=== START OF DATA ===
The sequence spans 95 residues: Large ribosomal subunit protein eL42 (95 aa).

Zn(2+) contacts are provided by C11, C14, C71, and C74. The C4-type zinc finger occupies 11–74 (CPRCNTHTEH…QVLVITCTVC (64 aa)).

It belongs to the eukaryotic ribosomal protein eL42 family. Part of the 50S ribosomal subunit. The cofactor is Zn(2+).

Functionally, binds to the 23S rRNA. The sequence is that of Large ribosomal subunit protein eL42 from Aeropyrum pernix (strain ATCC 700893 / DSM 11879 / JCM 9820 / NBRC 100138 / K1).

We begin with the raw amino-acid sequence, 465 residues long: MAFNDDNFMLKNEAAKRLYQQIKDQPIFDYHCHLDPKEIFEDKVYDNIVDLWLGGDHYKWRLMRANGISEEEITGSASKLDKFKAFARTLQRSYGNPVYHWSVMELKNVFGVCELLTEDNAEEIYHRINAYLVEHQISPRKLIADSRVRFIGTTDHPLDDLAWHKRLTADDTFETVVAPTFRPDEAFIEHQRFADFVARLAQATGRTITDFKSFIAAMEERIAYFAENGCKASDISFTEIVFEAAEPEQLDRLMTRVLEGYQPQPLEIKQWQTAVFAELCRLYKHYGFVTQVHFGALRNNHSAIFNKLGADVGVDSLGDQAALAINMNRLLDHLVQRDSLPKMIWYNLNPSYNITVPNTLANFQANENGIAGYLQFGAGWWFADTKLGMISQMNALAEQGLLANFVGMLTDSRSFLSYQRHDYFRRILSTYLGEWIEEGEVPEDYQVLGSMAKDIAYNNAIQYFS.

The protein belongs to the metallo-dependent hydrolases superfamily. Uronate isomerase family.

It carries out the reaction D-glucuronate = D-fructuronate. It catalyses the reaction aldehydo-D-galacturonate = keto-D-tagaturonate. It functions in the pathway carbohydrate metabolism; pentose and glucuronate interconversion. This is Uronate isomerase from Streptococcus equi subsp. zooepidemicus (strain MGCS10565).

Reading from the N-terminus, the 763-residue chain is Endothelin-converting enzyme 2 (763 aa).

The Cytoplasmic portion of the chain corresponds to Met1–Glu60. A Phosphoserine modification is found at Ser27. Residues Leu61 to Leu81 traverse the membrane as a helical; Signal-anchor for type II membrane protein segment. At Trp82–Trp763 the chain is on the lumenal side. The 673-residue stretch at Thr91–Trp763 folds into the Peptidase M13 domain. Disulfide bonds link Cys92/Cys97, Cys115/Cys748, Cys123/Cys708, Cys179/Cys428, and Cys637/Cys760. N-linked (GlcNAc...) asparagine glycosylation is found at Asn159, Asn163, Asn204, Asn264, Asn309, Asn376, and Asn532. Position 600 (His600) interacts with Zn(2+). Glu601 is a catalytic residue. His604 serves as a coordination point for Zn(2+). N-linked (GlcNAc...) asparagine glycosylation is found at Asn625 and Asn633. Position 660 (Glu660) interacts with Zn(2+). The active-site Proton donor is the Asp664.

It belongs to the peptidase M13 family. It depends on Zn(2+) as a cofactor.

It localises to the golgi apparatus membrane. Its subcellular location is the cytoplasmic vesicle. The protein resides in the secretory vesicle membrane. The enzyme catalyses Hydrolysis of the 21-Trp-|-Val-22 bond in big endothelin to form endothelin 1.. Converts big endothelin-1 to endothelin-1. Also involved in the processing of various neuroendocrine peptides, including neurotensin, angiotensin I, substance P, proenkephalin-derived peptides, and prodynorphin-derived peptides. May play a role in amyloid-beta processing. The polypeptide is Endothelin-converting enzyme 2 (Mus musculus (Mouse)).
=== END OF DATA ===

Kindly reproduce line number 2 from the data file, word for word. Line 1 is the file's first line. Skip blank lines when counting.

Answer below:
Zn(2+) contacts are provided by C11, C14, C71, and C74. The C4-type zinc finger occupies 11–74 (CPRCNTHTEH…QVLVITCTVC (64 aa)).